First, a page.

There is an almost prayer-like silence surrounding the worker that humbly lowers her gaze as she puts her hoe down to the ground. The layered texture of the slope in the background, the handle of the hoe, and the striped pattern together project a moderate evenness, while the dots on the apron add a soft accent.
When looking at this photograph, Ishimoto always admires the woman’s appearance. “People used to dress like this back in the day, very stylish indeed. There is human dignity in this.” The photo was made for a “Women of the Oga Peninsula” special in the monthly magazine The Sun (1963). The feature also included a text by Setsu Asakura, who was appointed Person of Cultural Merits this year (2006).
A magazine dedicated to current topics and beautiful photographs from the realm of art and culture in Japan and abroad, The Sun was published from 1963, two years after Ishimoto’s return from his second stay in Chicago, until 2000. Ishimoto has been deeply involved with the magazine since the launch of the ”Forms of the 20th Century” corner in the second issue. His features included “The World of A Thousand and One Nights” with Tatsuhiko Shibusawa, “Trip to Kyushu Sekibutsu” with Shusaku Endo, “Kofudoki (Ancient Topographical Records)” with Seicho Matsumoto, and many others. During his work for the “Kōbō-Daishi” special, he came across the mandalas at the To-ji temple that eventually inspired his landmark “Mandala” series.
In the ”Zubari Gendai” corner, a regular in 1968-69 that featured Yukio Aoshima, the Jokyo Gekijo (Situation Theater), female show wrestlers and other people of the day, Ishimoto’s picture of Yukio Mishima pulling an empty rickshaw expressed the photographer’s doubt as to whether “there were actually people getting aboard” the Tatenokai (Shield Society) that Mishima had established at the time. The series offered a glimpse at another, (sometimes black) humorous side of Ishimoto, who was otherwise known for his sternness.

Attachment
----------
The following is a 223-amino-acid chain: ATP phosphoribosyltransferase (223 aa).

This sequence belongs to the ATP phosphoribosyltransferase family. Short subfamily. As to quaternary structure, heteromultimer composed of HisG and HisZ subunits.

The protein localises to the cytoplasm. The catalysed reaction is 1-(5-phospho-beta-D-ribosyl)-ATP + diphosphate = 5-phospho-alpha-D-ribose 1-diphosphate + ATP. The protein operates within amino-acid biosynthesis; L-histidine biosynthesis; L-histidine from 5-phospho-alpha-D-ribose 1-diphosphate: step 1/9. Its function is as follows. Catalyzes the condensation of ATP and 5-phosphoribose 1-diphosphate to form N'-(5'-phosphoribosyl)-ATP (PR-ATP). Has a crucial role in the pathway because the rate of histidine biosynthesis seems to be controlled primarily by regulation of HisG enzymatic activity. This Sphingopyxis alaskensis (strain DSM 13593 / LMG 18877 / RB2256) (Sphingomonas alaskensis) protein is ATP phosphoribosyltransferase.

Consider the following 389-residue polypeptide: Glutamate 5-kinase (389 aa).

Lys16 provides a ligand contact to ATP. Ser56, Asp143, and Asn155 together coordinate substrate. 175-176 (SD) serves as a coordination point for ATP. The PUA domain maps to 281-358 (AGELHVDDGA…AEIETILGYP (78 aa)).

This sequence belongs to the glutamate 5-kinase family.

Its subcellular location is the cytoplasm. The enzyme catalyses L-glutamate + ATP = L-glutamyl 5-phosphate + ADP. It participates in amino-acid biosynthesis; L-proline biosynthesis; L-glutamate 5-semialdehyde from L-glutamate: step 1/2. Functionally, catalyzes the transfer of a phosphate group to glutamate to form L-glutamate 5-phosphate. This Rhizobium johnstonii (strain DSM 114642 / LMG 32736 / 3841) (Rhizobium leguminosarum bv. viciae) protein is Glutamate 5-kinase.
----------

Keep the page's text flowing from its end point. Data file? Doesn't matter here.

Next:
Ishimoto has repeatedly pointed out that his works for magazines were “not [his] own.” Therefore, there aren’t many occasions to see those works. While I understand very well that he distinguished between commissioned photographs and those he took of his own account, the rigorous approach to “thoroughly capturing” his subjects, and the faithfulness regarding the “things” surrounding them, are just the same in both cases.
Even for commissioned photographs, Ishimoto researches into the respective topics, reads the writings of those who contributed texts, and approaches the shootings based on his own preliminary mastication. At assignments in the countryside, he digs into the matter he was given, and only lets go just in time to get back home. Out of this attitude as a photographer emerged Ishimoto’s own personal interpretation, which ultimately projects the invisible nature of his subjects onto the pages of magazines.
I once heard an editor comment that ”Mr. Ishimoto’s photos are so perfect that trimming for printing in a magazine is almost impossible.”
(Published on November 7, 2006)
Kageyama Chinatsu, former curator at the Museum of Art, Kochi
Ishimoto Yasuhiro Photo Center